- (Photo: NHTSA)
Drivers, are you buckling up? The National Highway Traffic Safety Administration has begun its annual two-week Click It or Ticket blitz, where the federal government parades its seat belt PSAs and police across the country seek out people not wearing their seat belts from May 21 through Memorial Day weekend.
The government agency estimates that three million tickets have been given out as part of the campaign over the last half decade. Seat belts, the agency contends, save thousands of lives. In 1977, the federal government mandated they be installed in every car by the early '80s. In the interim years, state governments responded with laws mandating that passengers buckle up, and statistics suggest they've saved more than a quarter million lives since, despite a few who persistently don't wear seat belts. One government report notes that while seat belts saved more than 12,000 lives in 2009, they could have saved 3,688 additional lives if everyone wore the safety belts. Traffic fatalities, both locally and nationally, have dropped in recent years. D.C. enacted its own mandatory seat belt law in 1997, and seat belt use rose from 58% in 1997 to about 92% in 2010. The District issues $50 tickets for not buckling up, and police warn drivers that they can stop them for that violation alone. D.C.'s ad spots have an ominous tone, as you can see from last year's here.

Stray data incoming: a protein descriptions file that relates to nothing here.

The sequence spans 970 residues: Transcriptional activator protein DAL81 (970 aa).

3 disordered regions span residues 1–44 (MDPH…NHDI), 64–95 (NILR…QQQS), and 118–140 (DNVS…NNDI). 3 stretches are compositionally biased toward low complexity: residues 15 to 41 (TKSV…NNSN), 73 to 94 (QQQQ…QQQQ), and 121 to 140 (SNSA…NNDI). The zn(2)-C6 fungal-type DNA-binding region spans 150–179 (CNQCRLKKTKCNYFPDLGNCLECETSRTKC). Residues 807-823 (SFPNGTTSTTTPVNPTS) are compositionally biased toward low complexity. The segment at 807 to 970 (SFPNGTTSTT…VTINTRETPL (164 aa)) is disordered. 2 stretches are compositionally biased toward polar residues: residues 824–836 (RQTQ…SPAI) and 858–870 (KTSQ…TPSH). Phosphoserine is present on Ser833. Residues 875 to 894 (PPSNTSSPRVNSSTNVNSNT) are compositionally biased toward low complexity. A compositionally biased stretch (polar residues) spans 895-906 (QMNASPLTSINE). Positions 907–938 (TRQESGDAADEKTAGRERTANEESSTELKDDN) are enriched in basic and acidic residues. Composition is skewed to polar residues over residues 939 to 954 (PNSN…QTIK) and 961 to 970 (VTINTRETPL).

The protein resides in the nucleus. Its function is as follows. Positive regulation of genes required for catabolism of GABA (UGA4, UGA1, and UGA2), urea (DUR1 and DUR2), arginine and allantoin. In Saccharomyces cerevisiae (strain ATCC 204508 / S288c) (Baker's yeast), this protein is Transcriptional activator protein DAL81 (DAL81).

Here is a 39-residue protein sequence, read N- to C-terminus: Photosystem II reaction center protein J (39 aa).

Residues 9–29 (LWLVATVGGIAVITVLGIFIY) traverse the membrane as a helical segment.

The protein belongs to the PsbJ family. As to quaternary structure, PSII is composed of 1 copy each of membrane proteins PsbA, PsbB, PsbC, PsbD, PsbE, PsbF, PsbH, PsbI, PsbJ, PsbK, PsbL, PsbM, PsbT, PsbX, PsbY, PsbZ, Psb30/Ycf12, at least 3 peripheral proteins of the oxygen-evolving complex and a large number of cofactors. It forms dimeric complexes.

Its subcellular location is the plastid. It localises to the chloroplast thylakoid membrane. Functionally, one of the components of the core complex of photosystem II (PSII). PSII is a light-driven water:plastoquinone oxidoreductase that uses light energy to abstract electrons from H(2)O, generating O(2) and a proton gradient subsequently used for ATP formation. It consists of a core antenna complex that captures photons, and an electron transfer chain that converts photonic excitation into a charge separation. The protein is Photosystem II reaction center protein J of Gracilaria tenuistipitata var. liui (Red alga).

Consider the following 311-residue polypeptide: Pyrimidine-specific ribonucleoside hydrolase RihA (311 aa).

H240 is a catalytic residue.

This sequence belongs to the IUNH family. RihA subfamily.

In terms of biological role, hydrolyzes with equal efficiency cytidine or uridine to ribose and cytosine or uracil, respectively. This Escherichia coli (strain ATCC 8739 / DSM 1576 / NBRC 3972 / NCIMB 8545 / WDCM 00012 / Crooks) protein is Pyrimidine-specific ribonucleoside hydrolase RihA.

But the federal government decided to go funny this year in its new national Click It or Ticket ad campaign entitled "Fake-A-Rooney." Death, crashes, bloodied roads? Forget about those bleak images. Fake-A-Rooney identifies a series of goofy characters who attempt to buckle their seat belts at the last minute to avoid cops and find themselves spilling food all over themselves and looking ridiculous. The tone is silly and strange but may appeal to younger audiences less attuned to the grim. See the signature 2012 PSA here: